As of March 9, 2020, Italy has been put on near-total lockdown to contain the spread of the coronavirus. It is the worst hit country outside of China with more than 60,000 infected. Bonnie Khan – a Trinidadian living in Venice, Italy – is recording her life during the lockdown.
Monday 23 March developments
- Number of infected people in Italy: 63,927 (4,789 more than yesterday. Yesterday, it was 5,560 more than the day before.)
- Number of fatalities: 6,077 (601 more than yesterday. Yesterday, it was 651 more than the day before)
- ‘Patient 1’ was sent home today. The 38-year-old man from Codogno, who is active, a non-smoker, with no underlying conditions, was diagnosed on February 20. He was already ill for two weeks before they tested him for Covid-19 and had visited A&E twice.
- The rate of infection slowed again today: nationally, by 2.3%, and in Lombardia, the hardest hit region, by .9%. The next couple days will confirm whether this is a downward trend.
- Random testing to start in supermarkets, pharmacies, drivers. More testing has been shown to identify asymptomatic people – those showing no symptoms – who can then be quarantined to reduce infection rate.
- Doctors using the Japanese drug will know its impact in about three weeks.
Lockdown is working.
Wherever you are, if Covid-19 is in your country, please stay inside as much as possible. In Italy, it’s been roughly two-and-a-half weeks and while the numbers are still increasing, it’s at a slower rate. If you lockdown now, you can be out of this faster and less people will die.
With figures showing a possible downward trend (happy dance!), people are starting to talk about how this epidemic started and what’s next.
Italy has never found Patient 0 (the first person to be infected), just Patient 1. Patient 1, Mattia from Codogno, had coffee with a friend who had visited China. However, that person tested negative. Tracing Mattia’s movements failed to find Patient 0, so the Italian story begins at 1.
Mattia is 38 years old. He’s fit, a non-smoker, and has no underlying health conditions. Despite visiting A&E twice, they did not test him because he had no travel history, which did not fit the testing criteria at the time. It’s estimated that both he and Patient 0 had been out and about in the wider public, contagious, since the beginning of January.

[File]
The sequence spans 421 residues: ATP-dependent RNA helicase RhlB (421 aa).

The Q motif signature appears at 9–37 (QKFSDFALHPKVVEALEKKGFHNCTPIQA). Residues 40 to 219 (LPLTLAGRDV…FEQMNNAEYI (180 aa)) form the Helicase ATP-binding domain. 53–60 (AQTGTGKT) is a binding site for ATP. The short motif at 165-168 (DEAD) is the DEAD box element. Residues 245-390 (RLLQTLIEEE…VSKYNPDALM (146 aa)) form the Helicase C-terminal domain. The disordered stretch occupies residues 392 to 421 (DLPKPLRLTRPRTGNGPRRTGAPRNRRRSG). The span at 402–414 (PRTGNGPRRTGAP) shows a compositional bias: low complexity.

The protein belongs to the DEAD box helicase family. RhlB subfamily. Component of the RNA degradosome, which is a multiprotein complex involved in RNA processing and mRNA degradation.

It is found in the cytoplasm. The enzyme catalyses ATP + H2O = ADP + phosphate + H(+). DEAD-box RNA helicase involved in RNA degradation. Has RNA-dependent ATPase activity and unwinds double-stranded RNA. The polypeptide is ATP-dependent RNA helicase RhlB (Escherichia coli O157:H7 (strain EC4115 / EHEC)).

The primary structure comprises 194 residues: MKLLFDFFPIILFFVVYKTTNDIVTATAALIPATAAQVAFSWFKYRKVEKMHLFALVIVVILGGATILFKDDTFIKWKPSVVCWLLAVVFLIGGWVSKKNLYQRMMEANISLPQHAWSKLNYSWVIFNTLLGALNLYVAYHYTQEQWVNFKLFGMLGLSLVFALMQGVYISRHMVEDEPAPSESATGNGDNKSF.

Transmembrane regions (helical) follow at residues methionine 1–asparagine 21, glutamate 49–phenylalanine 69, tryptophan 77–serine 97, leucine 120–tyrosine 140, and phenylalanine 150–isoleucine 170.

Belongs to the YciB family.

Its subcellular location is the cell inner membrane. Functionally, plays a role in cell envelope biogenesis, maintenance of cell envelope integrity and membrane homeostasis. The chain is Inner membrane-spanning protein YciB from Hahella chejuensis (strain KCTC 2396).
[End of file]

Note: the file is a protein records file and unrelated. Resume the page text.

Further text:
Mattia spent 18 days in Intensive Care. Loosely translated, his first words upon returning home were: ‘After 18 days, I can do the most beautiful thing…breathe’.
His case is important for what Italy does next.
Italy is increasing the number of tests they do with random testing in public places. This will help to identify and quarantine asymptomatic people who are unknowingly spreading the virus. For the ‘symptomatics’ – people who display symptoms, like Mattia – they are thinking of quarantining them outside of their homes. In Milan, for instance, they’re reopening old hotels to quarantine them.
This is because self-isolation does not guarantee that others in your family are not infected, and they may or may not show symptoms. Until as many asymptomatic and symptomatic people are quarantined away from the general population, the risk of infection remains.
People here are advocating the South Korean model of managing the virus, using mobile technology to avoid a general lockdown. In South Korea, anyone with symptoms texted a dedicated number, medics then visited and properly quarantined them at home, and infected folks were mapped on an app, so the public could keep clear of certain areas.
Some might see it as an invasion of privacy but given the wider benefit, they can have my number any day!
Visited the dentist again today for a quick check-up on my wisdom tooth (it’s fine, thanks. You can also check out my video of empty Venice).
This lockdown life creates conversations I never thought I’d have.
The dental nurse and I were talking about the shortage of beds in hospitals (in Italian 😊). She said if she had a choice between her 80-year-old dad with cancer and her 26-year-old daughter to get treatment, she’d choose her daughter. Logically, that makes sense. Emotionally? No. But it’s how you think when you’re in crisis mode.
Which is why we need it to end. Please stay inside.
Andrà tutto bene, it will all be okay. Till next time.
See parts 1 to 5 below: